Monday, November 30, 2020

Intelligent Conversation

Do you really care how Suggs was injured?

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Luke Jones
Luke Jones
Luke Jones is the Ravens and Orioles beat reporter for WNST BaltimorePositive.com and is a PFWA member. His mind is consumed with useless sports knowledge, pro wrestler promos, and movie quotes, but he struggles to remember where he put his phone. Luke's favorite sports memories include being one of the thousands of kids who waited to get Cal Ripken's autograph after Orioles games in the summer of 1995, attending the Super Bowl XXXV victory parade with his father in the pouring rain, and watching the Terps advance to the Final Four at the Carrier Dome in 2002. Follow him on Twitter @BaltimoreLuke or email him at Luke@wnst.net.

It’s no secret there was a cloud of uncertainty regarding the circumstances of Ravens linebacker Terrell Suggs’ partially-torn Achilles tendon suffered in the final weekend of April.
While the 2011 Defensive Player of the Year maintains he injured himself doing conditioning work, ESPN NFL insider Adam Schefter’s Tuesday report of multiple witnesses claiming Suggs tore the tendon playing basketball in Arizona confirmed initial reports that circulated when the news first broke on May 3.
Over a month after the injury was made public, does it really matter how Suggs was injured?
The Ravens have never commented publicly regarding the circumstances surrounding the Suggs injury, but it’s nearly impossible to believe the organization didn’t do its own investigating over what exactly happened when the star player was injured. In other words, Tuesday’s news was hardly surprising to the Ravens.
However, Tuesday’s revelation forces Suggs — and perhaps the organization — to address the story as the 29-year-old linebacker appears to have been caught in a lie if you believe multiple accounts from the Akchin Gymnasium in Maricopa. If in fact he was injured playing basketball, Suggs was likely fearful of any potential action taken by the Ravens to withhold his salary or fine him. Judging from his initial comments following the injury, it was clear how despondent Suggs was for letting down teammates and fans, another factor that may have led to him withholding the truth behind the incident.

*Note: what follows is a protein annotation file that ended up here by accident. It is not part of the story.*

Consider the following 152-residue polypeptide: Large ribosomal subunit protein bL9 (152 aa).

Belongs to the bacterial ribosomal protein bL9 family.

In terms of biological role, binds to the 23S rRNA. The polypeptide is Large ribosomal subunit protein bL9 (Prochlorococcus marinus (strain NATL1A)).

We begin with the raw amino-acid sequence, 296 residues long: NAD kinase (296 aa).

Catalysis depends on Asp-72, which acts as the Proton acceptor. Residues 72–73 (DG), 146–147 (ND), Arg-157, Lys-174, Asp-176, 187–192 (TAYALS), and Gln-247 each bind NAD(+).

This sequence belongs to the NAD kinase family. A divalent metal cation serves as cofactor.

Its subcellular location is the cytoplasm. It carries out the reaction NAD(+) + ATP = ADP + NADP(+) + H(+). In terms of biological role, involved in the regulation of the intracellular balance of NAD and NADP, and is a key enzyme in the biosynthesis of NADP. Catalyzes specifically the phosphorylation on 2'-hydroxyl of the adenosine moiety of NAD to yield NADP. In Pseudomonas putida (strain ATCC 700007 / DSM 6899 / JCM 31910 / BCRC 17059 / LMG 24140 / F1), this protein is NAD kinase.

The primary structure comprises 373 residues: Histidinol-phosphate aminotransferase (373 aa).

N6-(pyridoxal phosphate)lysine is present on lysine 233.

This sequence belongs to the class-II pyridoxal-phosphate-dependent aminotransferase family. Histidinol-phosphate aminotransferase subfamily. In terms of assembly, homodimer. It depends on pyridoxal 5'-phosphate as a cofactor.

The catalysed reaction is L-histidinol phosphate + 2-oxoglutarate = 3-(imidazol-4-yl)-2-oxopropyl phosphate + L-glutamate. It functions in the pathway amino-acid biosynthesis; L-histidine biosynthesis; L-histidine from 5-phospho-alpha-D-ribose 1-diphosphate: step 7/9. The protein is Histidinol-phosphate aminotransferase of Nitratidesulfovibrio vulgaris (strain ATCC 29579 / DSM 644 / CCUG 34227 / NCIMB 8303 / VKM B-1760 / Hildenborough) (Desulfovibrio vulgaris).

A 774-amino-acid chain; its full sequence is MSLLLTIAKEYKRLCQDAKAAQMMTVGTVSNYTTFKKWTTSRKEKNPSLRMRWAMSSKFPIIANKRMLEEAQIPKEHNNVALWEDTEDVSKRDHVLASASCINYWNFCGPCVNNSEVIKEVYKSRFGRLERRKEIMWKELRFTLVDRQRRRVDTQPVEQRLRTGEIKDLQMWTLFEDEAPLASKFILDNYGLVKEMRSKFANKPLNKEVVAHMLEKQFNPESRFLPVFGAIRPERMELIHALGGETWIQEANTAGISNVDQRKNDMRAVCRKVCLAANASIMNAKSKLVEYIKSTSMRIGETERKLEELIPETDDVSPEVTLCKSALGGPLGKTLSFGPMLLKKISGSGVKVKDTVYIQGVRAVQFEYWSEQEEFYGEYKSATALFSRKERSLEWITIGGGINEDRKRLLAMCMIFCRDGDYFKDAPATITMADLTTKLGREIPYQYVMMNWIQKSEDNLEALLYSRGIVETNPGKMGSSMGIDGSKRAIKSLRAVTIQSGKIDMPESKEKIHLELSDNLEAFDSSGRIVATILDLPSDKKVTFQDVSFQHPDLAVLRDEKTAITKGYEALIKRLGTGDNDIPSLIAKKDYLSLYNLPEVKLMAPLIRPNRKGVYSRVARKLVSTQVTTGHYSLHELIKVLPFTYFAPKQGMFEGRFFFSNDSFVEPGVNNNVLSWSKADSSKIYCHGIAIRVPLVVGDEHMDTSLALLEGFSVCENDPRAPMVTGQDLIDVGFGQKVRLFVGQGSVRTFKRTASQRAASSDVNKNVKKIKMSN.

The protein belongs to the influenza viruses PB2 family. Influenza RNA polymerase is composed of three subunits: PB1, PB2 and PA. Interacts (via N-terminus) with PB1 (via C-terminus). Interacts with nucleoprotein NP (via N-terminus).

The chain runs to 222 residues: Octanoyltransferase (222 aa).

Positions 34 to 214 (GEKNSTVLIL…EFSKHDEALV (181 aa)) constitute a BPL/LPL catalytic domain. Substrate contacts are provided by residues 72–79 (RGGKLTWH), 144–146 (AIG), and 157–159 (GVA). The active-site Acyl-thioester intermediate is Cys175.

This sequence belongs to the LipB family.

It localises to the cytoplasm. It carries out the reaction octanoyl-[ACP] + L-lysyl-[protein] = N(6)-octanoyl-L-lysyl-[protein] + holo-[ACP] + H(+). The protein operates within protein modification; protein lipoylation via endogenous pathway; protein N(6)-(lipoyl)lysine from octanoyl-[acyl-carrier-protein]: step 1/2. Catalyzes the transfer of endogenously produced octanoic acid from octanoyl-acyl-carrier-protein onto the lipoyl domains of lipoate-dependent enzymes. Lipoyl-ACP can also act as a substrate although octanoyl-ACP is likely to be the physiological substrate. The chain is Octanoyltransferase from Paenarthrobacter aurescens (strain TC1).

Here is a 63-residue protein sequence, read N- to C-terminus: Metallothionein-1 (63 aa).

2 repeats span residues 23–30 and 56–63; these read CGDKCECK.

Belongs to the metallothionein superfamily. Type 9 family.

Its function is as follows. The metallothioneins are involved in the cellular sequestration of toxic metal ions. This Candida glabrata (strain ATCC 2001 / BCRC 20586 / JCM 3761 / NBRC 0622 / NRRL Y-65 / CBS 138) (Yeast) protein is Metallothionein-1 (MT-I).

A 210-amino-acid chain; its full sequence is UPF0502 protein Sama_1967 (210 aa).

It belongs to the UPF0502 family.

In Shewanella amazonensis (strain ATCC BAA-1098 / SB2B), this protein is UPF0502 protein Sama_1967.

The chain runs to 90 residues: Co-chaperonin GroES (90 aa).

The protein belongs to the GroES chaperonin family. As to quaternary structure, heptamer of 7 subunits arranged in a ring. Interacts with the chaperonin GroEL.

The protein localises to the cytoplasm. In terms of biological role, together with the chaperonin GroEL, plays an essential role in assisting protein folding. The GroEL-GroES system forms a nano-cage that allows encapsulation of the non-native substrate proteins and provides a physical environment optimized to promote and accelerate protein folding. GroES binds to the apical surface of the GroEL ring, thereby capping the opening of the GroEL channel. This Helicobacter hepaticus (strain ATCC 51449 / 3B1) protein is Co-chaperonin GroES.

Though it’s within their right as an organization to withhold his salary due to a non-football injury, the Ravens have given no indication they plan to do so, a course of action with which I agree. It’s understandable to be upset with Suggs over choosing to lie — if that’s ultimately what he did — but the reality is this injury could have taken place any number of ways.
Owner Steve Bisciotti, general manager Ozzie Newsome, coach John Harbaugh, and fans would love to put star players in bubble wrap during the off-season, but it’s not reality. If you’re familiar with any of the off-season workouts players put their bodies through to prepare for the upcoming season, you know it puts the individual at far more risk than a light jog or simply raising a five-pound dumbbell. While Suggs’ participation in a basketball tournament wasn’t approved by team officials, he just as easily could have suffered the injury in Torrey Smith’s charity basketball tournament earlier this year or Lardarius Webb’s charity softball game this past weekend — events cleared by the Ravens.
The injury remains unfortunate and damaging to the Ravens’ Super Bowl aspirations for the 2012 season, but the altered cause of the injury doesn’t affect my opinion of Suggs unless we suddenly learned he tore the Achilles doing something egregiously reckless such as performing wheelies on a motorcycle or parachuting off a building.
If Schefter’s report is true, Suggs should come clean and apologize, which would allow all invested parties to move on from the incident once and for all. It doesn’t impact his recovery time or make the injury any better or worse, but addressing the issue now eliminates the lingering doubt and will allow the five-time Pro Bowl defensive player to focus on his rehabilitation with minimal media distractions after this latest wave of scrutiny.
Yes, Suggs used questionable judgment if he did hurt himself playing basketball and proceeded to lie about it, but it’s not worth holding a grudge against a player who’s been a standout member of the organization for nearly a decade.
He and the Ravens have suffered enough already.

3 COMMENTS

  1. I personally don’t care but in this day & age of mega millions of dollars tied up in these players, there’s a reason for the clauses in their contracts. If the Ravens had one, Suggs could get spanked, if they didn’t the Ravens get spanked.

  2. I only care in the sense that I don’t like being lied to. We all know he injured it playing in a basketball game which was NOT pre-approved by the Raven’s.
    I suspect they reason they chose to make up a story other than telling the truth is that you would now allow for any other player under contract who injures themselves from an un-approved activity to sight the Suggs exception and in essence voids the “fine clause” in every players contract.

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